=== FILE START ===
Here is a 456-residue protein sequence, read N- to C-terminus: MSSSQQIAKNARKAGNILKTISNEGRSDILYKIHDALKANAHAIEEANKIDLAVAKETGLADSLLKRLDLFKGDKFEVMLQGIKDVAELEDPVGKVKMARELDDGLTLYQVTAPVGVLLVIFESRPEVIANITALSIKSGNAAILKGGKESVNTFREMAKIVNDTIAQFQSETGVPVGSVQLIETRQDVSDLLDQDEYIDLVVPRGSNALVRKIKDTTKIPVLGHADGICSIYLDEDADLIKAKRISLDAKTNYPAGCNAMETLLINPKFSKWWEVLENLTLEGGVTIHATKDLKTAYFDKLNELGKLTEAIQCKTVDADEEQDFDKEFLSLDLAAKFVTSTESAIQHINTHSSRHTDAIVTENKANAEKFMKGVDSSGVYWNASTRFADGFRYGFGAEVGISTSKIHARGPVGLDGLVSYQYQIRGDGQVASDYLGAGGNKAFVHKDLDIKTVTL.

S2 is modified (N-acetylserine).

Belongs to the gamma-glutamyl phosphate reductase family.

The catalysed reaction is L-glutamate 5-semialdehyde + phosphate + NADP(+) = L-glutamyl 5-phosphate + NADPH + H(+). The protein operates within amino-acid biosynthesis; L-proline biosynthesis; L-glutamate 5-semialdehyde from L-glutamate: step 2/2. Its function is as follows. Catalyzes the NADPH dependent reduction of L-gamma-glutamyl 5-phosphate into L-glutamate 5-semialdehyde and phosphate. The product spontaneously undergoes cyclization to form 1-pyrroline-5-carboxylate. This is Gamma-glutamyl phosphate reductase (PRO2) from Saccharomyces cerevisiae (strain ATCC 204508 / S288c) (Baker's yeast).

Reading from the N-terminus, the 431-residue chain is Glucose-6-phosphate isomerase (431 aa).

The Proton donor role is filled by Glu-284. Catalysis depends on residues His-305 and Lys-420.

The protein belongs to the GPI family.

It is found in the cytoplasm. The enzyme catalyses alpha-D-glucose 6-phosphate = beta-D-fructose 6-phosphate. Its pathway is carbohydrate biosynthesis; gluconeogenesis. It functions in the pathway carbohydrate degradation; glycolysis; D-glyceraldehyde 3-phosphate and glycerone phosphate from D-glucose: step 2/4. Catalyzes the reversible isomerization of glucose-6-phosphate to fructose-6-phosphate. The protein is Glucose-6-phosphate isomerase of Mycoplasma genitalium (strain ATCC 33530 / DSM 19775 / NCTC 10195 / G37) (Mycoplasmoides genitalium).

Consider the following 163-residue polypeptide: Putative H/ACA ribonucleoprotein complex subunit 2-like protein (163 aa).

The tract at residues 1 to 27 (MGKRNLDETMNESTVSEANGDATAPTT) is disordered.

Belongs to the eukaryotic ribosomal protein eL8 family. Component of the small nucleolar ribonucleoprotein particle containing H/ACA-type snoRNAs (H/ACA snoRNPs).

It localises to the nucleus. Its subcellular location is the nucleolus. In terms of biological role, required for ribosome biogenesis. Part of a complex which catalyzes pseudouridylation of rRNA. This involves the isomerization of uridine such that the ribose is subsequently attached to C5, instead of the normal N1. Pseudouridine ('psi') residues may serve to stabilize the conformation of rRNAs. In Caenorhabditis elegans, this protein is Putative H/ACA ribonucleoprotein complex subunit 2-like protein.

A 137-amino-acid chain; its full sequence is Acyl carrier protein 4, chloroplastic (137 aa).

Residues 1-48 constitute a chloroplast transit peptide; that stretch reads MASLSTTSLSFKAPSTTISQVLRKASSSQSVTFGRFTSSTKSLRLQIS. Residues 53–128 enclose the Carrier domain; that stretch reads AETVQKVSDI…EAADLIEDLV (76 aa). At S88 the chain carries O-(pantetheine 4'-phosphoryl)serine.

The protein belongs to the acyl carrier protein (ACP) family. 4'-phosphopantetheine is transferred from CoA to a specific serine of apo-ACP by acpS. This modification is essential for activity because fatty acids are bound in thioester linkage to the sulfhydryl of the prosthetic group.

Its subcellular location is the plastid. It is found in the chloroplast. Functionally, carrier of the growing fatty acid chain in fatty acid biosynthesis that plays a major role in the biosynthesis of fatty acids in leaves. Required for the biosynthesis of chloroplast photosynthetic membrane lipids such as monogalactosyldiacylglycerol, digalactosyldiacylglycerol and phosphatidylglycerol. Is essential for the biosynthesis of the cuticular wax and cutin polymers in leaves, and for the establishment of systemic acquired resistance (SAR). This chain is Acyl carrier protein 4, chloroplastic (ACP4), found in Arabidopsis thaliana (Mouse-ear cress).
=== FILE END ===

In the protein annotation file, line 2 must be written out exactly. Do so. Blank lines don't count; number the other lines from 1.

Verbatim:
S2 is modified (N-acetylserine).